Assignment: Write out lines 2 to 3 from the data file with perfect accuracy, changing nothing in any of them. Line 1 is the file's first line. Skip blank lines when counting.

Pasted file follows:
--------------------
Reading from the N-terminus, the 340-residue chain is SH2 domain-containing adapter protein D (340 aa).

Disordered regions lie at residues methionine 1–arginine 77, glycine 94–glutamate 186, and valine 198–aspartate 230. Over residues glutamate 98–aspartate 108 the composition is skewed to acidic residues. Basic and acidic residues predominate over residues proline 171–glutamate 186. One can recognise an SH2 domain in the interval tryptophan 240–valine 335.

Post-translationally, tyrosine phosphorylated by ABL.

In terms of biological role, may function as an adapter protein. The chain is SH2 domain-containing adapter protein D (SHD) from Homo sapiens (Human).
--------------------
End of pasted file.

Disordered regions lie at residues methionine 1–arginine 77, glycine 94–glutamate 186, and valine 198–aspartate 230. Over residues glutamate 98–aspartate 108 the composition is skewed to acidic residues. Basic and acidic residues predominate over residues proline 171–glutamate 186. One can recognise an SH2 domain in the interval tryptophan 240–valine 335.

Post-translationally, tyrosine phosphorylated by ABL.